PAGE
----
Barnes & Noble is sued by ex-CEO over termination

Barnes & Noble is sued by ex-CEO over termination

NEW YORK (Reuters) - The former Barnes & Noble Inc chief executive who was fired last month for alleged policy violations sued the bookseller for breach of contract and defamation in connection with his sudden termination after just 14 months on the job.

In a complaint filed on Tuesday in Manhattan federal court, Demos Parneros accused Barnes & Noble founder Leonard Riggio of engineering his "firing without cause" and announcing it in a July 3 press release that "falsely and irrevocably damaged" his reputation.

Barnes & Noble did not respond to requests for comment.

Debra Raskin, a lawyer for Parneros, declined to elaborate on the complaint.

The complaint said Riggio had told Parneros a day before the announcement that he would be "fired for cause for violating the sexual harassment policy," citing his alleged "interactions with an executive assistant and purported mistreatment of Allen Lindstrom," the company's chief financial officer.

Parneros said he has not violated company policies, and "always conducted himself in a professional manner."

According to the complaint, Riggio, a major Barnes & Noble shareholder, became hostile towards Parneros after an agreement for a book retailer to take over the company fell through in June.

The complaint said Riggio stopped returning Parneros' telephone calls or texts, but continued to meet with other executives and regularly gave them direction.

"There was no suggestion that the failure of the deal was in any respect Parneros's fault," the complaint said.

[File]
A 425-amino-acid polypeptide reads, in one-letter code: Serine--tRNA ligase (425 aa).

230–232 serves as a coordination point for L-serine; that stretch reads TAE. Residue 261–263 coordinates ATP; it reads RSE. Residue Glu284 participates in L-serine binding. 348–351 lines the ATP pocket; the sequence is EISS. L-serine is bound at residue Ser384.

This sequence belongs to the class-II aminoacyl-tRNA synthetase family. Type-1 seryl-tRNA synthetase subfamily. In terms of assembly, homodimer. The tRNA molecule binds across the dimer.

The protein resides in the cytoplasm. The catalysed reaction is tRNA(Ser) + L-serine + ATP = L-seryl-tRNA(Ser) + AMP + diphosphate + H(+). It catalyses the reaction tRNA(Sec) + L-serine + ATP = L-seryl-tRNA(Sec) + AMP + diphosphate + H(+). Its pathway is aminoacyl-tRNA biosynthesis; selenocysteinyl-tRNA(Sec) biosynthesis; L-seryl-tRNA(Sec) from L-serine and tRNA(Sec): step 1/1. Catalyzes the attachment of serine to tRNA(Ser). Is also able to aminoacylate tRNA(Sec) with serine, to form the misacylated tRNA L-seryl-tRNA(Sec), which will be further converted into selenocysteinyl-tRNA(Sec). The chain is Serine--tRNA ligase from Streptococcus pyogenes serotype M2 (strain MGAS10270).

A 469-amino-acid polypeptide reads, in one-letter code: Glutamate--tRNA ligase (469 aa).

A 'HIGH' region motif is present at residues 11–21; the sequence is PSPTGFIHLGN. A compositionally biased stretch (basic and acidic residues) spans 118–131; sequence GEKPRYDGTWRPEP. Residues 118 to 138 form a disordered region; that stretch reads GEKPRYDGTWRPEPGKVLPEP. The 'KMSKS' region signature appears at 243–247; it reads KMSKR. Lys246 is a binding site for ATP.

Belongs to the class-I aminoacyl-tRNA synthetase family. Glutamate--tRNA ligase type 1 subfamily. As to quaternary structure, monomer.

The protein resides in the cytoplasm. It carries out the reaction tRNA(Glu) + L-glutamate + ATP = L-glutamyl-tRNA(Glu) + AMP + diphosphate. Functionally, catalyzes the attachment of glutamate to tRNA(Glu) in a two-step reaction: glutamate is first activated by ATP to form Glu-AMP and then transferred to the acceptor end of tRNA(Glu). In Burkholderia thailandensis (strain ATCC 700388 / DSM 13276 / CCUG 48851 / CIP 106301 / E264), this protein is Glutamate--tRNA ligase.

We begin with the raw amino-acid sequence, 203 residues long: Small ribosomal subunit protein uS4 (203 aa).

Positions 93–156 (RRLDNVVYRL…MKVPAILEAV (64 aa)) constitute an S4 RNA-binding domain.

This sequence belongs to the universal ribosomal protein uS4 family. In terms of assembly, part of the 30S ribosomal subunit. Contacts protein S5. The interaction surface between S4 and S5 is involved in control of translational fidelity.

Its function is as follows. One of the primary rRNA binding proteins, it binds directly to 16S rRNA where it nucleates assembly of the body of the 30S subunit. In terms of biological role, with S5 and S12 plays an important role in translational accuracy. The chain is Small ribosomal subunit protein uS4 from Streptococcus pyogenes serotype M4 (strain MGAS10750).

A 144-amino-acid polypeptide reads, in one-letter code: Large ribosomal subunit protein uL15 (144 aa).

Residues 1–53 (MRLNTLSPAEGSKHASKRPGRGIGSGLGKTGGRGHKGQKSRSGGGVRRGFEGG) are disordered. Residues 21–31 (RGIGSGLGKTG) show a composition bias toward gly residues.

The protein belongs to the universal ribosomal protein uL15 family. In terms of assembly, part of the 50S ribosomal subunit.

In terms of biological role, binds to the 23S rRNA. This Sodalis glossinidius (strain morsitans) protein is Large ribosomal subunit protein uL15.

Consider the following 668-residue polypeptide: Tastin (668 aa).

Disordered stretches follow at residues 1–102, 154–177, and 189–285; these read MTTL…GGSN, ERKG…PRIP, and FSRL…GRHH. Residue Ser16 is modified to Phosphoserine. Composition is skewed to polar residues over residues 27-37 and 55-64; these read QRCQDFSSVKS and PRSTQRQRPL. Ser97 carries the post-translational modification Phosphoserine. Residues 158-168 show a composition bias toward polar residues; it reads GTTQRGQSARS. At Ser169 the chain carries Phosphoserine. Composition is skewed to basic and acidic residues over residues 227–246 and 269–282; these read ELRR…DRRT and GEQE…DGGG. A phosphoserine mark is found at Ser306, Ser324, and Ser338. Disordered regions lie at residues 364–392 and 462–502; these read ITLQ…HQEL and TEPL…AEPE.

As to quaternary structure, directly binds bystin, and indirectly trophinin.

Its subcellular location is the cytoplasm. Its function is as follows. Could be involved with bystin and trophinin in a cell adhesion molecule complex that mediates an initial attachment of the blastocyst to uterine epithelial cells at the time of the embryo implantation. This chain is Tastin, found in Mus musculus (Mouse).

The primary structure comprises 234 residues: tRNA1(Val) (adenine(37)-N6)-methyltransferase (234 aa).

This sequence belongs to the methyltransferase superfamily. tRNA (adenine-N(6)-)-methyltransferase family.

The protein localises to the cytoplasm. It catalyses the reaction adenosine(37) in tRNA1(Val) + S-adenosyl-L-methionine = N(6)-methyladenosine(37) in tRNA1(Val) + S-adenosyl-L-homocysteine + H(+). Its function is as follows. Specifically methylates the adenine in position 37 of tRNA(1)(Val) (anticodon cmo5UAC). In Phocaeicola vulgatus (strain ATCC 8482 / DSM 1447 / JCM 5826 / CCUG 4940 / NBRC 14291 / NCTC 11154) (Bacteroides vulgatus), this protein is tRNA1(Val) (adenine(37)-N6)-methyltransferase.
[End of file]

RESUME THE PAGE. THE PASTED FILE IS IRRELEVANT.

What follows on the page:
The largest U.S. bookstore chain has been struggling with years of falling sales as Amazon.com Inc and other rivals take away business.

Barnes & Noble's press release said Parneros' termination was not the result of disagreement over its financial practices, and that Parneros would not receive severance.

This, Parneros said, prompted speculation about the actual reasons for his dismissal, given how two other recently departed executives had received "millions" in severance.

Parneros said he joined Barnes & Noble as chief operating officer in November 2016, after 28 years at Staples, and became chief executive six months later. He is seeking severance, plus compensatory and punitive damages.

The case is Parneros v Barnes & Noble Inc, U.S. District Court, Southern District of New York, No. 18-07834.

(Reporting by Jonathan Stempel in New York; Editing by Marguerita Choy)

This story has not been edited by Firstpost staff and is generated by auto-feed.


Updated Date: Aug 29, 2018 01:05 AM

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